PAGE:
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Tim Tyne's Best Breeds

PUBLISHED: 12:03 03 April 2013 | UPDATED: 08:40 28 March 2014

GOs pigs

GOs pigs

Veteran CS writer and career smallholder Tim Tyne is writing about his favourite breeds each month. Here he writes about one of his favourite pig breeds - the Gloucestershire Old Spots

Veteran CS writer and career smallholder Tim Tyne is writing about his favourite breeds each month. Here he writes about one of his favourite pig breeds - the Gloucestershire Old Spots

These were the first pedigree pigs we kept, in the mid 1980s. We’d raised several batches of weaners, and wanted to progress to keeping a sow. Traditional pig breeds didn’t enjoy the level of popularity that they do today, so the choice of what was available was limited. Besides, if you were a smallholder, and you kept pigs, it was almost a foregone conclusion that they would be Old Spots!
We sourced three gilts from a well known breeder – two to fatten for the freezer and the third for breeding. The meat was fantastic, and the one that we kept grew into a very docile, good natured sow. For mating we took her back to the farm we’d bought her from, but, despite an extended stay, and repeated attempts, she was eventually returned to us as a non- productive barrener. By this time she was enormous, and we didn’t know what to do with her! However, in return for half the pig, a friend offered to make all the necessary arrangements for converting her into salami. And very nice salami it was too, although consumed with a touch of regret.
Now, with nearly 30 years experience of pig keeping behind me, I understand what went wrong: Firstly, she was too fat. Secondly, she was running out in a large field with a group of mature sows and an inexperienced boar, and, thirdly, it was an extremely hot summer, and pigs are never at their most amorous when overheated.
We purchased another GOS in 1999. Alarm bells should have started ringing when the vendor couldn’t catch her, but I bought her anyway, in-pig to a Tamworth boar. She had lots of rings in her snout, which I removed. Revelling in the new-found freedom of her snout, she took to destroying everything in her path, and became a persistent escapologist. Her offspring inherited this behavioural characteristic. Initially it wasn’t a problem, but after weaning the situation became serious. Once, as I was driving home from somewhere, I got stuck behind a queue of stationary vehicles. Up ahead, I could see people running about on the road chasing – yes, you’ve guessed it – my pigs! I disowned them. Once the traffic had cleared I discreetly doubled back and ushered the pigs into the garden of a weekend holiday cottage. Luckily it was a weekday. Behind the house they were building an extension, in which I penned them up.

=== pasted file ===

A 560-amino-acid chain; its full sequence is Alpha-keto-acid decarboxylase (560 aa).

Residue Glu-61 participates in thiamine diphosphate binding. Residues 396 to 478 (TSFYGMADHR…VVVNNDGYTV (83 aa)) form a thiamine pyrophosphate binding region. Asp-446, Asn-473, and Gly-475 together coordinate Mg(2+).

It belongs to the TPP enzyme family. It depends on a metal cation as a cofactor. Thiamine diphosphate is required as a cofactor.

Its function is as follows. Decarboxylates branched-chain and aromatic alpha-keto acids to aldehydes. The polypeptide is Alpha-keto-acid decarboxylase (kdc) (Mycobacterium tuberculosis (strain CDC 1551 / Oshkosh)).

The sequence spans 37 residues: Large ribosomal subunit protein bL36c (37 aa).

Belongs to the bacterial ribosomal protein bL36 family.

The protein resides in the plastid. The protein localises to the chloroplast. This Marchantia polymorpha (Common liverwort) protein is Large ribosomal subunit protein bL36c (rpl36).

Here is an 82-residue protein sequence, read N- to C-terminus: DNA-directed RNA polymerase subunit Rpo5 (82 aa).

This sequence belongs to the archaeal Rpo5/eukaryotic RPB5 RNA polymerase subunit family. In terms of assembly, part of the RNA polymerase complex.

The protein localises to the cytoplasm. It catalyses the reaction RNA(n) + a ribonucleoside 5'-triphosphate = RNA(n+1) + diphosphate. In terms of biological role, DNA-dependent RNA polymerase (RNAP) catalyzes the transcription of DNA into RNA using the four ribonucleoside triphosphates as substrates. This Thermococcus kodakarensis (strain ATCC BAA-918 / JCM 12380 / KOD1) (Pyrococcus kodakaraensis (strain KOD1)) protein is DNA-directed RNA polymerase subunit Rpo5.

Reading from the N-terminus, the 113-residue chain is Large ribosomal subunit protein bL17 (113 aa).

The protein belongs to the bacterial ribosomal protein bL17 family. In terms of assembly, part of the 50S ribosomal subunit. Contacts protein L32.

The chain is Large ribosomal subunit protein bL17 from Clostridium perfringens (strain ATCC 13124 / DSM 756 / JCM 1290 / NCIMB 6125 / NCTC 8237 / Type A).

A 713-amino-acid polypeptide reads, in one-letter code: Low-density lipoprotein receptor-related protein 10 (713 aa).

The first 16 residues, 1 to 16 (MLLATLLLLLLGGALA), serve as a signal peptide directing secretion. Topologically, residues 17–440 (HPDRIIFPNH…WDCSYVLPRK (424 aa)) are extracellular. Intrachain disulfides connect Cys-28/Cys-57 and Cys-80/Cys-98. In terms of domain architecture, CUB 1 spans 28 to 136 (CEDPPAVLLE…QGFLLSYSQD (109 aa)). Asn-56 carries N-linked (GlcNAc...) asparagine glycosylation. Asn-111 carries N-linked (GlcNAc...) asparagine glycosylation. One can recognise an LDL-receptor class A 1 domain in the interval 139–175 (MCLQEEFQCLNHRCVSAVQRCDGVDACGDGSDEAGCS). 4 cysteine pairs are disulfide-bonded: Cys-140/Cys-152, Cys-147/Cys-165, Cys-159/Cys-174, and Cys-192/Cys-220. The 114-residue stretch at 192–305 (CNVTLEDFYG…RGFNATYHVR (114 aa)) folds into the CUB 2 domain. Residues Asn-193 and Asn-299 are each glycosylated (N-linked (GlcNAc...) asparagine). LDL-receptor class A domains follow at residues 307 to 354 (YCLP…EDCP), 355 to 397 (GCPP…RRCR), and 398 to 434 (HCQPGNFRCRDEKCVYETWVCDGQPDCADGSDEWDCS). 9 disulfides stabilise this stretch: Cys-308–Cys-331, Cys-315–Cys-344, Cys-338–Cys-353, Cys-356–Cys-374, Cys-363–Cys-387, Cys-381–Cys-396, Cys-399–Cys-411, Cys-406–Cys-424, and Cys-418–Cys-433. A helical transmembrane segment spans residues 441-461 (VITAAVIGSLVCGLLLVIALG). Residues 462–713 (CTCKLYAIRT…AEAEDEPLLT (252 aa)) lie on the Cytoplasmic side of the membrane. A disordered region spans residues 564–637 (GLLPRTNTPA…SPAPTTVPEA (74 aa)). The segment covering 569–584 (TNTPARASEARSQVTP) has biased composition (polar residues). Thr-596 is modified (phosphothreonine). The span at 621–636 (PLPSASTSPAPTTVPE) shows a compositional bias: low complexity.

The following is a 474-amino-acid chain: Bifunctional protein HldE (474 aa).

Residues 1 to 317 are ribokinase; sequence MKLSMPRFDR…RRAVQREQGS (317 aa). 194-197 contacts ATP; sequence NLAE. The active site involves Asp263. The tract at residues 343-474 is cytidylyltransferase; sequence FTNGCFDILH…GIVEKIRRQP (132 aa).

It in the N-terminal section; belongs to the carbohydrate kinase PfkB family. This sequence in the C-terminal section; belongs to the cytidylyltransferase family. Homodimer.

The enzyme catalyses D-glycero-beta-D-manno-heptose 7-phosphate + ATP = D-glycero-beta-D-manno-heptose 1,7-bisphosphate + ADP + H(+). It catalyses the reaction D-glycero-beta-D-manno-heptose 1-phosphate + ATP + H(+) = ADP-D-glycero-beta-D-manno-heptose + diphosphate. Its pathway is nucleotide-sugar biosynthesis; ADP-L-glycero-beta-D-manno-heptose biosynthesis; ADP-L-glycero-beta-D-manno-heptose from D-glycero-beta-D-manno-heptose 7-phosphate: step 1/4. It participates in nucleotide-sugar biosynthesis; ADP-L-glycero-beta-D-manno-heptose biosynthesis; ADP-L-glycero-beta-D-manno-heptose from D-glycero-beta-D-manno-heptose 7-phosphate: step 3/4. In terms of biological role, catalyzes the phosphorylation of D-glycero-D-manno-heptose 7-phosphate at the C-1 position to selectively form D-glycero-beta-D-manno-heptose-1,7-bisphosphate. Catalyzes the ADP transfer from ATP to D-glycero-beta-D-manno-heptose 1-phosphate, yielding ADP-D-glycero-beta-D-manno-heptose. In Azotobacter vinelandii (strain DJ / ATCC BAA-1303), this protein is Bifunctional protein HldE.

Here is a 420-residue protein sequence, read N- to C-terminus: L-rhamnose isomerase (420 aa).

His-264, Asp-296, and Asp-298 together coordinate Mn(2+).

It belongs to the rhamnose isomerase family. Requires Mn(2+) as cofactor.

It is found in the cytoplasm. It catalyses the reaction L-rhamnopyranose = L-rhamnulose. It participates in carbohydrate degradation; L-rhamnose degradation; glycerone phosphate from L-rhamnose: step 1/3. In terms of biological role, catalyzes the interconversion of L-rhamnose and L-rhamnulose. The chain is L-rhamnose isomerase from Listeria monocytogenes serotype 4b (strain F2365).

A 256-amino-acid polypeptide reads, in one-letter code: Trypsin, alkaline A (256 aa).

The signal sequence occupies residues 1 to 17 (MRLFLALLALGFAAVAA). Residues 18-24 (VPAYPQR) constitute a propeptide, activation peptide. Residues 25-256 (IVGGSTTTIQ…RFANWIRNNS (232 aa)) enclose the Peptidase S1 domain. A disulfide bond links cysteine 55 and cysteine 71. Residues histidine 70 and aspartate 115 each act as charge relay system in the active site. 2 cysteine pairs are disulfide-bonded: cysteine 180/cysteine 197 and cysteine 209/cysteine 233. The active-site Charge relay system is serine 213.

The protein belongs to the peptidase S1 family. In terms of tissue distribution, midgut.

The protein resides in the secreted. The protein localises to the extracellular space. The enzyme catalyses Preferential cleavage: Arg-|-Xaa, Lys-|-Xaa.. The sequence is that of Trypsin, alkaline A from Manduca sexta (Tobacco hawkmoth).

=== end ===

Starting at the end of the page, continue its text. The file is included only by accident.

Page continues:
Needless to say, those pigs were hurried off to the abattoir without delay, and we sold the sow with her next litter.
However, don’t let my experiences dissuade you from keeping this lovely breed! I think, had we been successful with our first sow, we’d have stuck with them all along.

Gloucestershire Old Spots
* The oldest recorded breed of spotted pig.
* Also known as the 'Orchard Pig', with local folklore claiming that the spots evolved from bruises caused by falling apples!
* Easy to handle.
* Good for outdoor rearing.
* Ideal for crossbreeding to produce commercial type offspring.
* Visit:


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